White River Flow Information

The water from the bottom of the lake to 628.5 feet (above sea level) makes up the Conservation Pool. If the lake fell below this level, we would really be hurting for water! In this condition, water would not be released except under the direst of circumstances.

So, what ARE the levels on the White River going to do? Sometimes Im sure it seems like water generation patterns from our dams are completely random…

But you will be able to make some reasonable generalizations after you read this section… its really not black magic or voodoo! It will be sort of like making generalizations that its more likely to be hot in July than in December. Here, well talk about the primary decision-making element that affects water releases — the 1998 Water Control Plan the US ACE uses as a general guideline.

With that said, Ive created the quick links above for you to view the same data we look at, and Ill do my best to explain the significance of each.


Now, theres a few things you should know about the forecasts. The two most frequently asked questions are answered by the SWPA website, which I am quoting below:

From 654 feet to 695 feet, the US ACE (Army Corps of Engineers) is in control of the flood pool. They will hold back and / or release water, primarily focusing on flood control needs. For example, if we have heavy spring rains, and the Buffalo River is running high, the Corps will hold back the water as much as possible to prevent flooding in this area.

And, since you see the waters generally shutting off around midnight, youll know that by 7:30 the next morning, the water will be fairly wade-able in our spot.

up to 1 generator – approx speed = 1.75 – 2.0 miles per hour

Dissolved Oxygen & Temperature Reports – Bull Shoals, Norfork, Calico Rock, June 1-Dec 1

I call the Newport Gauge the trump card, because if it wasnt for the considerations based on the current levels of this gauge, the flows of the White River would be much more predictable. Managing river levels to the Newport gauge is done to protect farming interests down river.

So what does this mean for generation when SWPA has their finger on the button? It means that they will abide by the same guidelines when they do release water, but they dont have to release water. When theyre in control, theres often less generation on weekends than during the week, for example.

Dec 1 – April 14 — the Newport gauge is regulated to 21 ft., except if a natural rise exceeding that occurs, then they can regulate to 24 ft.

Special circumstances and requests for variance are also defined.

Keeping this math in mind, you can relate the information in the tabular graph to the number of generators running. For example, look at the last line of complete information. You have 19130 CFS running, generating 285 MWH of electricity. Since we know that 3300 CFS is max for one generator, 19130 / 3300 = 5.8, or obviously youd round up to 6 generators. You can also take 285 / 48.88 = 5.83 – once again, 6 generators. And, no, it never comes out exactly even. As mentioned earlier, generators are usually running at less than maximum capacity.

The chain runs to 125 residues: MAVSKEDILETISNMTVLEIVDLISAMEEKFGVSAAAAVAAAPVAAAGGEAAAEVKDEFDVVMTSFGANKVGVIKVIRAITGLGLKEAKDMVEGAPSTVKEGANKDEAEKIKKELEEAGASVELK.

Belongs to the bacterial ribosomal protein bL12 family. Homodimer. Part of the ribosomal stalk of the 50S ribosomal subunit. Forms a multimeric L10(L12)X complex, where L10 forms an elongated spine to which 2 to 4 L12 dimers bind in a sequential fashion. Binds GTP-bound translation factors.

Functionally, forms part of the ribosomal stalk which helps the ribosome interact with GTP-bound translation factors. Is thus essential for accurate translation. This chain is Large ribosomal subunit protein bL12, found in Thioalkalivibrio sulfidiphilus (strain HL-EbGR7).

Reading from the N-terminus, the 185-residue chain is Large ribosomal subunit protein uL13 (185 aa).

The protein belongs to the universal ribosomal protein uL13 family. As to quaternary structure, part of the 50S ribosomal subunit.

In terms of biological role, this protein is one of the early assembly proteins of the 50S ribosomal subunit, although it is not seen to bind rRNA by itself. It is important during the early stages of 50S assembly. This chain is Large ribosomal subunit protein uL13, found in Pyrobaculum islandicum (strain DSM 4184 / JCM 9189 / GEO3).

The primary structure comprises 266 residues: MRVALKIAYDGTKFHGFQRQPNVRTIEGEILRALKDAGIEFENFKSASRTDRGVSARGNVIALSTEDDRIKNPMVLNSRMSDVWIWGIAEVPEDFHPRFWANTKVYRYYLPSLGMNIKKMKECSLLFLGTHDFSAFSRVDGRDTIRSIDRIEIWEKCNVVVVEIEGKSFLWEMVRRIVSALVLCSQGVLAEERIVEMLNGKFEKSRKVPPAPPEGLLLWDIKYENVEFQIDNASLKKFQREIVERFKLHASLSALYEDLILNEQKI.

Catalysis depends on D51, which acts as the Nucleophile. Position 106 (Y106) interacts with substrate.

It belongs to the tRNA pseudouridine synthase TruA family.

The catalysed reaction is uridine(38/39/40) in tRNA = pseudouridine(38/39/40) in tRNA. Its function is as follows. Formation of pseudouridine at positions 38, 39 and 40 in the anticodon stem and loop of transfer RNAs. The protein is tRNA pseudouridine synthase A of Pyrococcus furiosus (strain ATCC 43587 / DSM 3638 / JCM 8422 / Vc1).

Waders who look at this graph would also take note that the water has been rising very quickly, so you would be SURE to get out immediately when you see the slightest change, wouldnt you? 🙂 (Of course, you ALWAYS do this anyway…)

The Newport gauge is currently below 14.

7 to 8 generators – approx speed = 3.5 – 5.0+ miles per hour

Therefore: CFS / 3300 = number of generators & MWH / 48.88 = number of generators.

So, our guests want to know, Whats the river going to do? Its never an easy question to answer. We have certain online data that we use to try and answer that question, but at the end of the day, you might liken it to a weather forecast; it depends where youre at and what time it is, its subject to change, and at best you never know much outside of a few days. However, knowing as much as possible about the water conditions will make your experience on the White River a safer and more enjoyable one!


You may also keep in mind that the further you get down the river, the more subtle the rises and falls of the tail water levels are. Basically, the further down the river you are, the less surge you get.

Now control is in the hands of SWPA (Southwest Power Administration, a quasi-governmental agency which is part of the Department of Energy). Unlike the Corps, whose job it was to get rid of that extra water, the job of SWPA is to make money with the water. So, they wont run it just for the sake of running it. Theyll run water to generate power at peak demand times, when they can make the most profit.

5 to 6 generators – approx speed = 3.25 – 3.5 miles per hour

Here we have the tabular output of the same information. The difference is that this information is presented hour by hour in a numerical format for a 36 hour period. The elevation column is the same as the information youd see in the HW (headwater) graph, the TW (tail water) graph, and the flow and power graphs. As you may have noticed, the Turbine Release and Generation always lags a bit behind the tail water and elevation information.

US ACE Water Management Home for the White River Basin